I arrived a week before to get accustomed to the heat of southern France and preview some of the climbs. At the registration, J.C.(my training partner here in Ottawa) and I were given a preview of the number of cyclists in the event. An enormous expo area was set up in the town of Gap to accept all 8000 entrants. In comparison to other mass participation events here in Ottawa, my $90 registration bought quite a bit: my shuttle ride from Alpe d’Huez to Gap(93km), pre race dinner (with free beer!), my registration package (t-shirt, backpack, waterbottles, good adhesive fabric numbers for my jersey, plus the usual assortment of stickers, powerbars, etc), an amazing assortment of goodies at each feed station, a finishers medal, and a post race pasta feed.
One complicating factor about the event was that it started the Monday after the World Cup Final. J.C. and I were honestly hoping that it would’ve been Germany and Portugal in the final, that way we knew we’d get a good night of sleep. Unfortunately for us, it was France and Italy, and even though Italy won, the French fans still had to get rid of all the fireworks they bought anyway. I’ll just say I was at least happy to be able to lie down the night before the race.
What a relief it was to see the official Tour De France coffee supplier, Grand Męre, giving out free hits of caffeine before the 7am start. At the start, it was a bit nerve racking to know that I was going to be in a pack of 8000 cyclists. I’ve ridden in packs as large as say, 160, but the size of this pack was unbelievable.
The first 50 km were on generally flat terrain, and there were no unfortunate incidences in my area of the pack. Riding relaxed proved to be difficult, as there were often slowdowns and re-accelerations as we rode through narrow villages and across bridges, etc. More energy than normal was spent focusing on what was around the next bend and anticipating what it might do to the pack. I was actually looking forward to the first climb of the day to thin the pack out.
Once the road went up for the first time, I was able to actually appreciate the surroundings a bit. There wasn’t a cloud in the sky, and I got a taste of our 35 celsius high temperature that we would get that day. On the descent, a rider in front of me took one of the switchback turns too fast, and hit the guard rail after exiting the apex of the turn. He hit it in such a manner that he actually bounced back out to the other side the road, so I didn’t have to even try to avoid him.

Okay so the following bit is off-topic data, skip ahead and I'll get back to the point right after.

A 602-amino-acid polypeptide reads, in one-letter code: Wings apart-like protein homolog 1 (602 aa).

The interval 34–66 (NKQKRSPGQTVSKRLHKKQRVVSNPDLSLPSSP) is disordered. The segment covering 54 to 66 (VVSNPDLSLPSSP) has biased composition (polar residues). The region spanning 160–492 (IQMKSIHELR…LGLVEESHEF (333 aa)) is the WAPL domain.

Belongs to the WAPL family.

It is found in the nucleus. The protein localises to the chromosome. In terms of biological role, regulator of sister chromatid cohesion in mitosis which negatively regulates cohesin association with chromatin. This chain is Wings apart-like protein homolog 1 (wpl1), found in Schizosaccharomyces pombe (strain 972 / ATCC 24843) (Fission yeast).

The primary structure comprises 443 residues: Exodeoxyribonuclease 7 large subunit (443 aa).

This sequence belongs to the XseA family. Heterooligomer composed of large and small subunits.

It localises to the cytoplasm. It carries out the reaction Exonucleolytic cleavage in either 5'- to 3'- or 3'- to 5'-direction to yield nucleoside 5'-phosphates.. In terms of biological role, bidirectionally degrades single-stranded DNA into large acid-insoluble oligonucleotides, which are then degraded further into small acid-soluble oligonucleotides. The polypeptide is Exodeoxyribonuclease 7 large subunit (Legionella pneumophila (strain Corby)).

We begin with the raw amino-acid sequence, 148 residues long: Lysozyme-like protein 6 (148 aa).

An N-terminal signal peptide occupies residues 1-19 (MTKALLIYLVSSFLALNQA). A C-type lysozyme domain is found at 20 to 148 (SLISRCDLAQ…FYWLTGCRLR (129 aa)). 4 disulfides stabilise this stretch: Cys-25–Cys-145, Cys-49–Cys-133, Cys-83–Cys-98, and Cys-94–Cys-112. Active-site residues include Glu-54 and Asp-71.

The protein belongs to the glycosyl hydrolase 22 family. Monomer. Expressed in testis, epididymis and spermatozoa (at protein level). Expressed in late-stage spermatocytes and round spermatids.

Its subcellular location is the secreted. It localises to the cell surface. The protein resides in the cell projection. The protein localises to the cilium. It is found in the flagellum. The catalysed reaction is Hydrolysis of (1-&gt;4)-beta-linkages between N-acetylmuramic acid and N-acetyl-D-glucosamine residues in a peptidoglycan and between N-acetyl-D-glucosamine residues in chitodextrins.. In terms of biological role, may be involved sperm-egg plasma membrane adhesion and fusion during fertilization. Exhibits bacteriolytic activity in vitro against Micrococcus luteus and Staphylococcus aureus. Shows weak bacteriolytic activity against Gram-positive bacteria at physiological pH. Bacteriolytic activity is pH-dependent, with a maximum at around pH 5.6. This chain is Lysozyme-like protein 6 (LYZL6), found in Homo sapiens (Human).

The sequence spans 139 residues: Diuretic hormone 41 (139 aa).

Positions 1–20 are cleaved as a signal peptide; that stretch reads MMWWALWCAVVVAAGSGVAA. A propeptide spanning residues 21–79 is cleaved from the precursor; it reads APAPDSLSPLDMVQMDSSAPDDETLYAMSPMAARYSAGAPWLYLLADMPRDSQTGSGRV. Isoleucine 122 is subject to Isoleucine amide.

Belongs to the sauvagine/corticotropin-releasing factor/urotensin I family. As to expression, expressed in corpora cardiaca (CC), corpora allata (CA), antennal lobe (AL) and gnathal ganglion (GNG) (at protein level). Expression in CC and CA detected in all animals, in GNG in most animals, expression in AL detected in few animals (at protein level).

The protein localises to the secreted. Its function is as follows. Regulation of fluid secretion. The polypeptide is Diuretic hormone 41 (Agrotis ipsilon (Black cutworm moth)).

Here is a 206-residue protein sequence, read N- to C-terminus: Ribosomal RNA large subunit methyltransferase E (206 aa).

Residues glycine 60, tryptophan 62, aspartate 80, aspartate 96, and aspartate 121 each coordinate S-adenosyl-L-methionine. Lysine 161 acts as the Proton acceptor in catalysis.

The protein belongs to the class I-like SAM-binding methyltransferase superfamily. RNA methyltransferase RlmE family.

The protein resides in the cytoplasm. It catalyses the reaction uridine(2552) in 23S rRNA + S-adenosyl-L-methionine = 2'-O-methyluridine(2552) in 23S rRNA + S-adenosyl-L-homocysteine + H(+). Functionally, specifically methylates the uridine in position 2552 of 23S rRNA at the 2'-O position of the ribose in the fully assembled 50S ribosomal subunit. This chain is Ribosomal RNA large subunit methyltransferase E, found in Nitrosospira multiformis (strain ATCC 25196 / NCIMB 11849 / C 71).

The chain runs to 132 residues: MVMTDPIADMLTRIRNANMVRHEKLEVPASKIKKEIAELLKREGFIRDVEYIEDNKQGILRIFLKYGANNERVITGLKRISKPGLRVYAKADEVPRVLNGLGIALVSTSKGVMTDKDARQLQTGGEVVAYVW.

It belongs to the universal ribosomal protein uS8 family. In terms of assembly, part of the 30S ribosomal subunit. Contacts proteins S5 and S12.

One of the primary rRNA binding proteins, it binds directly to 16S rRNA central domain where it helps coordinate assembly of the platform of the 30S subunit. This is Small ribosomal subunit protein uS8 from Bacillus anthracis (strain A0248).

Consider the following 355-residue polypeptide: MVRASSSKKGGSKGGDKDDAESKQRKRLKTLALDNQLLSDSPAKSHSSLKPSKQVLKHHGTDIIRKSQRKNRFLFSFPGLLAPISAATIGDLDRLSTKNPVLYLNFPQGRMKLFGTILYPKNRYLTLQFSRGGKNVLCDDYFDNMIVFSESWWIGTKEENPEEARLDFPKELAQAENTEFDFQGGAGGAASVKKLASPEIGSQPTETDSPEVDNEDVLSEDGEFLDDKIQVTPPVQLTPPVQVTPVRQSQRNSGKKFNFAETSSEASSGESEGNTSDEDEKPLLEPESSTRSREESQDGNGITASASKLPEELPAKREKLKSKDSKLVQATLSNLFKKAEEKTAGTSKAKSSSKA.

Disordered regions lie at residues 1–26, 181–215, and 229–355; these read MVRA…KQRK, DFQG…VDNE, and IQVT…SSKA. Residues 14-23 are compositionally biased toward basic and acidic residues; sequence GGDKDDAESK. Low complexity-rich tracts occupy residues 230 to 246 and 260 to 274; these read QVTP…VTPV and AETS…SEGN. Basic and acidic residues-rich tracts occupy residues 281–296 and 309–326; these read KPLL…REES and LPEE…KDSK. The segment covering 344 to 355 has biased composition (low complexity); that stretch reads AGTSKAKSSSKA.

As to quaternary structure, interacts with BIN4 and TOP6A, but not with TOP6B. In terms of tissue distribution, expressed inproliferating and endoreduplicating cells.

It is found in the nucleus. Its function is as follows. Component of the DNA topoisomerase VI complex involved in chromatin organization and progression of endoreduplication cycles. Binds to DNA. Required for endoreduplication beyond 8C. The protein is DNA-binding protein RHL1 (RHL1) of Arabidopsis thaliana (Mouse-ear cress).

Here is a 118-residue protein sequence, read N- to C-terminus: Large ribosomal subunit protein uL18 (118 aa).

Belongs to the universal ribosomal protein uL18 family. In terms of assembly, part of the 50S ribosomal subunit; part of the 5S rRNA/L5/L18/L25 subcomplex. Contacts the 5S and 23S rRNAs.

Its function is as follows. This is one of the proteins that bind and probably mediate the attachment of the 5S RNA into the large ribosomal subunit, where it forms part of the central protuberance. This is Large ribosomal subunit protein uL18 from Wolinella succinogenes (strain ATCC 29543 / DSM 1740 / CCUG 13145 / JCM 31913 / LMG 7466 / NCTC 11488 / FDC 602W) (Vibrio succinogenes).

On the Col du Lautaret, the grade wasn’t as steep, so I was riding bigger gears and actually trying to draft some of the riders I was with, as it got quite windy near the top. I was starting to feel the fatigue setting in at the top of this climb. Unlike the previous climb, there was no feed station at the top. After this, the road was 40km of descending until the foot of L’Alpe d’Huez. It was not a technical descent, but at times it was very fast. My computer registered a max speed of 81km/h.
When I arrived at the foot of L’Alpe d’Huez, my bottles had been empty for about 30min already, - not good. I filled up both bottles at the feed station, realizing that the 14 km climb would probably take me more than an hour, and the heat would be tremendous on the steeper sections. This climb really does deserve its mythical status. There were times my speed actually went below 10km/h. After backing off my pace, drinking a bit more and eating some of the ju-jubes from the feed station, I was actually starting to get a 2nd wind near the top. In the last 3 km I passed about 50 riders and finished in 7hours 9 minutes.
The winning rider of the event was from the AG2R pro team’s development squad. This 21 year old guy finished in 6 hours and 1 minute, and rode most of the race in a three man break-away. Former F1 driver Alain Prost finished 207th in 6 hours 59 min. A week later, Team CSC’s Frank Schleck would do the same distance in 4 hours and 52min.
Arno and stage winner Frank Schleck.
Thor Hushovd and teammate Julian Dean.
Eventual Tour winner, Floyd Landis and his Phonak team, at the start of his toughest day Stage 16 Bourg d'Oisans.